Artificial Intelligence


  • AI Basics
  • Take Away Those Godlike Powers!
  • State Machines and Reacting
  • Probability Machines
  • Making Decisions
  • Patterns
  • Object Spawning
  • Putting It All Together
  • Evolution
  • Other Game AI Ideas
  • Summary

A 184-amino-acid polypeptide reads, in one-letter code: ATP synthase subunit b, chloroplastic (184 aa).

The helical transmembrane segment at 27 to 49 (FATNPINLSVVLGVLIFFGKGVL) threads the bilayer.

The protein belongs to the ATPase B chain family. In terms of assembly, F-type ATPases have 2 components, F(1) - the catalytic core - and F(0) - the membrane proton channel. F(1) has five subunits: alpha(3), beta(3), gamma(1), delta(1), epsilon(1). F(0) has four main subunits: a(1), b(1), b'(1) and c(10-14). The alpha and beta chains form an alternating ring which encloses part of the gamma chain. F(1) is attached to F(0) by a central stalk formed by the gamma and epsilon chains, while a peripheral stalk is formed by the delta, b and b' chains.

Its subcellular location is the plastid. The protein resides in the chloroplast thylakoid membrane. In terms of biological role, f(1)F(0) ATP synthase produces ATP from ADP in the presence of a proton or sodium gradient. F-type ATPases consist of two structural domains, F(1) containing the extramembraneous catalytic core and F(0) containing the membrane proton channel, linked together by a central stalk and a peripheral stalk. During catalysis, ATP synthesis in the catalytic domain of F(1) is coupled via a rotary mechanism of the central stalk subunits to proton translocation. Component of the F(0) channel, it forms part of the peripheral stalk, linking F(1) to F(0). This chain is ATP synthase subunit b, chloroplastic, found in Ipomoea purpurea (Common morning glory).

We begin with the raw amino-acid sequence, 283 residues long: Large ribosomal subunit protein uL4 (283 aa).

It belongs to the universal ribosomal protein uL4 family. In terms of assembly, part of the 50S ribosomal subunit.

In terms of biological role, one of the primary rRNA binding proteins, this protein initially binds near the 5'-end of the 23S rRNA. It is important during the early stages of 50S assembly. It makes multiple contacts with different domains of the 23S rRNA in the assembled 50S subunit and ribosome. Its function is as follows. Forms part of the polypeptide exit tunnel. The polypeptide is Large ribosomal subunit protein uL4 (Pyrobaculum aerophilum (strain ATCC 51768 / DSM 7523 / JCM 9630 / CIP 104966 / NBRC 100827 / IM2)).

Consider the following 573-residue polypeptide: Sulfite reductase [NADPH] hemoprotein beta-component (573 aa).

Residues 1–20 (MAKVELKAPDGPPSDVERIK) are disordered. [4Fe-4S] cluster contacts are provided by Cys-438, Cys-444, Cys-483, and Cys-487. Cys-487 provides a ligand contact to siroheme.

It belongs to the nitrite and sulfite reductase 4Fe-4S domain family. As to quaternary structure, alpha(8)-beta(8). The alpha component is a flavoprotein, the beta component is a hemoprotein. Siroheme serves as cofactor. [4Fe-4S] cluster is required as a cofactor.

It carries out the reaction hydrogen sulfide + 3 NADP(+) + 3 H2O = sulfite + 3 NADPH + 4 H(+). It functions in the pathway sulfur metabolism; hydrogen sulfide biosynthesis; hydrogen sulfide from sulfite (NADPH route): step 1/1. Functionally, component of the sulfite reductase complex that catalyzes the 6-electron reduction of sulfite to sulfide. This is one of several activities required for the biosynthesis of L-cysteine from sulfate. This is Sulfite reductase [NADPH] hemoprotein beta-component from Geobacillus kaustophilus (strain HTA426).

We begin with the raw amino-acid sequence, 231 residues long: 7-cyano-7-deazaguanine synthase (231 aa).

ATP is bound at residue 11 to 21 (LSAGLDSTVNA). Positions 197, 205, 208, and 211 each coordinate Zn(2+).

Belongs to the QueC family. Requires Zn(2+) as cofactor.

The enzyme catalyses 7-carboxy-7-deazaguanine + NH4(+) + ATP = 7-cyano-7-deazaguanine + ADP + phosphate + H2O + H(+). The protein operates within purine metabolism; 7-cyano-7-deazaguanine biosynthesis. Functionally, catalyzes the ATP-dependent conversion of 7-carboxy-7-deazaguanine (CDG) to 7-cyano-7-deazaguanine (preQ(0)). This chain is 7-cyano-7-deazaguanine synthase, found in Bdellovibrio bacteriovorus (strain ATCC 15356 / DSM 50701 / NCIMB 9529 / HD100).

One of the first games I ever tried to make was a Pac-Man clone. It had 16 colors, was written in BASIC, ran on a 486, and flickered—a lot. But the point is, my first attempt at making the ghosts move was a little bit off the mark. Whenever a ghost would have to decide which way to go, it would always move in the direction of the player. This essentially made "super-ghosts" that were so good at tracking Pac-Man down that he rarely had time to eat a power dot. But if he was lucky enough get to a power dot in time, all the ghosts would be nearby, ready for Pac-Man to chomp them. Advantage: Pac-Man. The lesson here is that it's easy to make enemies too smart. It's also easy to make them too dumb. The trick is finding the right balance of intelligence that makes the game both enjoyable and challenging. In the Pac-Man clone, I had to "dumb down" the ghosts so that they occasionally made a decision to move in a random direction rather than toward the player. This solution wasn't exactly like the original Pac-Man game, but it made the game playable. Artificial intelligence is simply mimicked intelligence and behavior. AI is a rather large topic and has countless apps, but in this chapter, we just scratch the surface and focus on game-related AI. In this chapter, we talk about seeing and hearing, state machines, probability, attack-and-dodge patterns, aiming, and even evolution. Plus, we touch on a few topics such as object spawning and graphical overlays to make the demo a little better.